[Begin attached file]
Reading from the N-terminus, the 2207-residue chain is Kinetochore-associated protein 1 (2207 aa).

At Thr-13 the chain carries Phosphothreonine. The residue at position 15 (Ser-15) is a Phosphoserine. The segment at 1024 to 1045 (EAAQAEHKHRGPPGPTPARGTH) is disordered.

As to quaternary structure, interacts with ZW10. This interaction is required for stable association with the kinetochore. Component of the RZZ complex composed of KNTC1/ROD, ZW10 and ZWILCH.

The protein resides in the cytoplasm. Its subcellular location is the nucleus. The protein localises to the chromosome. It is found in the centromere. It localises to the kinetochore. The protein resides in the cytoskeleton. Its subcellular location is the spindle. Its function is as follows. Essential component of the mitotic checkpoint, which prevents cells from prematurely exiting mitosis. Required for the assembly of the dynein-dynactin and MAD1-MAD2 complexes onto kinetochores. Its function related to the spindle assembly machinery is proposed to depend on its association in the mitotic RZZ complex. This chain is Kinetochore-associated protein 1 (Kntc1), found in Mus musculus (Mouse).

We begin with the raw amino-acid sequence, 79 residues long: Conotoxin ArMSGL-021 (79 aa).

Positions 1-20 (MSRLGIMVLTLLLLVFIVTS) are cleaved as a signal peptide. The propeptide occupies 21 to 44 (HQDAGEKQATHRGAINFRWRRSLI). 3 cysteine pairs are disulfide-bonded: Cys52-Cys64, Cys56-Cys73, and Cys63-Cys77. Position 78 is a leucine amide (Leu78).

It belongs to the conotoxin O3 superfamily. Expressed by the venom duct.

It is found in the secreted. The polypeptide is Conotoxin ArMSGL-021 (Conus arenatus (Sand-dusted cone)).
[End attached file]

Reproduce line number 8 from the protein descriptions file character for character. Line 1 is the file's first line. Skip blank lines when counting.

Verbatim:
It is found in the secreted. The polypeptide is Conotoxin ArMSGL-021 (Conus arenatus (Sand-dusted cone)).